3046 — Evaluation of Potentially Malignant Pulmonary Nodules in the VA System: Resource Use and Adherence to Guideline Recommendations
Wiener RS, CHQOER, Bedford VAMC, MA; Gould MK, Kaiser Permanente, Southern California; Slatore CG, Portland VAMC; Kneeland T, Dartmouth-Hitchcock Medical Center; Hickey E, CHQOER, Bedford VAMC, MA; Welch HG, Schwartz LM, and Woloshin S, VA Outcomes Group, White River Junction VAMC, VT;
Each year thousands of Veterans are diagnosed with a potentially malignant pulmonary nodule; nodule evaluation may create a substantial burden on the VA system. We sought to develop an algorithm to identify a sample of Veterans with newly diagnosed pulmonary nodules and to track resource utilization attributable to nodule evaluation.
We created VISTA-based algorithms to identify patients with a pulmonary nodule <3 cm at the White River Junction (WRJ) and Boston VAMCs by searching chest imaging reports for terms like “nodule” or “nodular opacity.” We developed a structured data abstraction tool and used it in a randomly selected subset of 292 Veterans to quantify resource utilization related to nodule evaluation in the subsequent 3 years. We terminated data abstraction early if the nodule disappeared or was determined to be malignant. We categorized management as adherent to guidelines if it was consistent with the Fleischner Society’s recommendations for nodule evaluation.
The algorithms identified 493 WRJ Veterans and 1875 Boston Veterans with potential pulmonary nodules on chest imaging studies from 2006, with a positive predictive value of 78% at WRJ and 72% at Boston. Among the 292 Veterans whose charts were reviewed in detail, 59% had subcentimeter nodules. 7% of these 292 Veterans turned out to have lung cancer; another 31% had a nodule that resolved. Evaluation incurred substantial resource use, including 821 imaging studies (193 x-ray, 597 CT, 31 PET), 122 consults, 67 invasive procedures, and 20 hospitalizations directly related to nodule evaluation. Management deviated from guidelines in 40% (more aggressive 16%, including 9% who underwent prolonged surveillance >3 years; less aggressive 24%, including 3% with no evaluation). Factors contributing to deviation from guidelines included inappropriate radiologist recommendations (17%, p <0.001) and patient refusal (3%, p <0.001).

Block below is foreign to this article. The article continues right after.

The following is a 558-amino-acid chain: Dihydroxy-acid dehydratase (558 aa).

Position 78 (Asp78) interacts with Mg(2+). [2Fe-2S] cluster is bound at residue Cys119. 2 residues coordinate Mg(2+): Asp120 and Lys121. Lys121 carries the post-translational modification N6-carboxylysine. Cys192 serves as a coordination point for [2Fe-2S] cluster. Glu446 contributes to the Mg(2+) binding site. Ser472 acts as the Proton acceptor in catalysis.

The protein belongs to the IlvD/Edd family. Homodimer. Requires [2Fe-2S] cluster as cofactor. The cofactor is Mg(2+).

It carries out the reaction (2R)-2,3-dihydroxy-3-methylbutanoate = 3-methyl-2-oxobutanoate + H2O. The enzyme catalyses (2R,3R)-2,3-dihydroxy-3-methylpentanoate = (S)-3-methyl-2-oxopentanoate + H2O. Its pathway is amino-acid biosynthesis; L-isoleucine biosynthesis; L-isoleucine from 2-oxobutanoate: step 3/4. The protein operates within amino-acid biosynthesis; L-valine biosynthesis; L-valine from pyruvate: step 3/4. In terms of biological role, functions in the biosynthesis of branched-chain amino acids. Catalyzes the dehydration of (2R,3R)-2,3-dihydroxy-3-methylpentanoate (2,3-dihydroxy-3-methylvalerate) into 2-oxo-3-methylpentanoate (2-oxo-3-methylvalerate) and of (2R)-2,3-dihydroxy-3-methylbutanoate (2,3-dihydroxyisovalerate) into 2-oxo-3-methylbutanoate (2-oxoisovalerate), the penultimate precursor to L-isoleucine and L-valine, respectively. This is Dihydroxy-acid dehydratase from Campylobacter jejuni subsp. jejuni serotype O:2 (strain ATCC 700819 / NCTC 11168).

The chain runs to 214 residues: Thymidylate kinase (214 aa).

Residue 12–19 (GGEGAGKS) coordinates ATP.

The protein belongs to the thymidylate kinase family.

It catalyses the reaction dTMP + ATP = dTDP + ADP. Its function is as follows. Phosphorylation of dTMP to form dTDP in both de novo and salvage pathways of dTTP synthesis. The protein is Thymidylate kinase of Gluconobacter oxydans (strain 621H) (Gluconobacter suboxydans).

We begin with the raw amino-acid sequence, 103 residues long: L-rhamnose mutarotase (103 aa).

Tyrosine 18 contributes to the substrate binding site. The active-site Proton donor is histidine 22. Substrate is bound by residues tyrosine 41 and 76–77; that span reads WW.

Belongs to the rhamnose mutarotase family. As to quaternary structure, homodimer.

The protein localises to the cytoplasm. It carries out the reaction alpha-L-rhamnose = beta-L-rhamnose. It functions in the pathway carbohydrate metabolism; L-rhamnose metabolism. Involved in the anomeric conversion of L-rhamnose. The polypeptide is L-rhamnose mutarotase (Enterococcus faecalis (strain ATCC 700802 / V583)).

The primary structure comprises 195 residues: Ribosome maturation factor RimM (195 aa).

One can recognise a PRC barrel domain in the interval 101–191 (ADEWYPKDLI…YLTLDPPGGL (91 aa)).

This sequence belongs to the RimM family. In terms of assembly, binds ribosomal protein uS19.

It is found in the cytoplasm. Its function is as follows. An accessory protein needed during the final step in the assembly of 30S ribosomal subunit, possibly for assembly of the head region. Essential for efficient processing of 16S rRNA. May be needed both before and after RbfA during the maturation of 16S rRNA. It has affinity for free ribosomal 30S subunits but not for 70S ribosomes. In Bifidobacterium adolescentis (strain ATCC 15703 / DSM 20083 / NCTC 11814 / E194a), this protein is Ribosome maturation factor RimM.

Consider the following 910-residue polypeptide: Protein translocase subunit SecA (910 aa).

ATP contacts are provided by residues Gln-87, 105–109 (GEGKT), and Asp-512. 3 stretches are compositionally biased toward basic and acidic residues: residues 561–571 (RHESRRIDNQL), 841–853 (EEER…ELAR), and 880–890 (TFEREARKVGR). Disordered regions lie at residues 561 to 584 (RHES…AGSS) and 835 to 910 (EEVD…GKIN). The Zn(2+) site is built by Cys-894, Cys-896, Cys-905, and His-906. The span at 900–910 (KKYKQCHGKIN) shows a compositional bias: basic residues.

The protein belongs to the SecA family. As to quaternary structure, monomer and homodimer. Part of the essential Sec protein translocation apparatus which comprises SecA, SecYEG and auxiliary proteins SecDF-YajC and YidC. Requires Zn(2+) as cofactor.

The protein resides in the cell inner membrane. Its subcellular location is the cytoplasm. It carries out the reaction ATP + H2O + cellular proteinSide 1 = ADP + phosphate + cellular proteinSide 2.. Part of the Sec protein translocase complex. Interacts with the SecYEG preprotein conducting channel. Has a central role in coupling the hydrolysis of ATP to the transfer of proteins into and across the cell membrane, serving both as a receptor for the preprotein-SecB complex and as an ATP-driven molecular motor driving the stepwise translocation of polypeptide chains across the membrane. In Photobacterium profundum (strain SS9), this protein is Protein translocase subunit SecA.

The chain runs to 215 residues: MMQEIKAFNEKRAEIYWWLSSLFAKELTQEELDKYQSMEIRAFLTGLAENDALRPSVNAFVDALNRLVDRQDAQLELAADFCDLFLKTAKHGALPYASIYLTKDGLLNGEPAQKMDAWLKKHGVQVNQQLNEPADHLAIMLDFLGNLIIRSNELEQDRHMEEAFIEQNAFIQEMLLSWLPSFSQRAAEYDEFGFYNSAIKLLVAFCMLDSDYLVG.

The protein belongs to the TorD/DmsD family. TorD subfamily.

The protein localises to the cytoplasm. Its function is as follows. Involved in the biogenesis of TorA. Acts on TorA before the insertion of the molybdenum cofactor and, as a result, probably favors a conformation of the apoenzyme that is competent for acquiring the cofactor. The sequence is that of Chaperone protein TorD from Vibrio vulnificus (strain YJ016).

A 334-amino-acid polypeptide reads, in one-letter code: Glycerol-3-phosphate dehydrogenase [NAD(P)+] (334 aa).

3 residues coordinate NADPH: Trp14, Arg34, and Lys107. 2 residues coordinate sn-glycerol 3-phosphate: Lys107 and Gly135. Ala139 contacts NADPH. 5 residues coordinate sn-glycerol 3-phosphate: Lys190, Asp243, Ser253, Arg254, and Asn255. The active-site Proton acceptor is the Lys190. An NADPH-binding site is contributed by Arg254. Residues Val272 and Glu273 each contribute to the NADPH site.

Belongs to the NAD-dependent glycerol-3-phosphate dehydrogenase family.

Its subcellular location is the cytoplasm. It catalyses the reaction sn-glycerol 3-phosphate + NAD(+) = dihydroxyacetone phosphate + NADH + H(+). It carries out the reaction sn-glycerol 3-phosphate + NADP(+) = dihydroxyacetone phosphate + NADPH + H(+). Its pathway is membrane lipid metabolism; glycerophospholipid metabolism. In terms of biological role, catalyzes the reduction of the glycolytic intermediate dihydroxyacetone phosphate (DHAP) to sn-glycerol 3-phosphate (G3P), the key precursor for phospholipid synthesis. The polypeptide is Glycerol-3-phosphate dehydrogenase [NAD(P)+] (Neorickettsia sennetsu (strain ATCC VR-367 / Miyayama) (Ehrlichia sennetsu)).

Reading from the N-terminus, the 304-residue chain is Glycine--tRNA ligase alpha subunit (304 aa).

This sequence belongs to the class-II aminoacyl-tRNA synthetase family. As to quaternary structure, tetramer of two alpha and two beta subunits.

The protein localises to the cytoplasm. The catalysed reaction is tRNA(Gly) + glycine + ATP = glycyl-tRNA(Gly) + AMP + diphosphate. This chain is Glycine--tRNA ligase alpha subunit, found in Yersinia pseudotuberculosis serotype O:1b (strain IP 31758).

Nodules are commonly detected among Veterans, their evaluation places a burden on the VA system, and VA practice in evaluating pulmonary nodules is often inconsistent with guideline recommendations.
Simple algorithms can identify Veterans with pulmonary nodules to facilitate research in a larger VA cohort. Our study suggests that nodule evaluation is an area that can be targeted for quality improvement within the VA.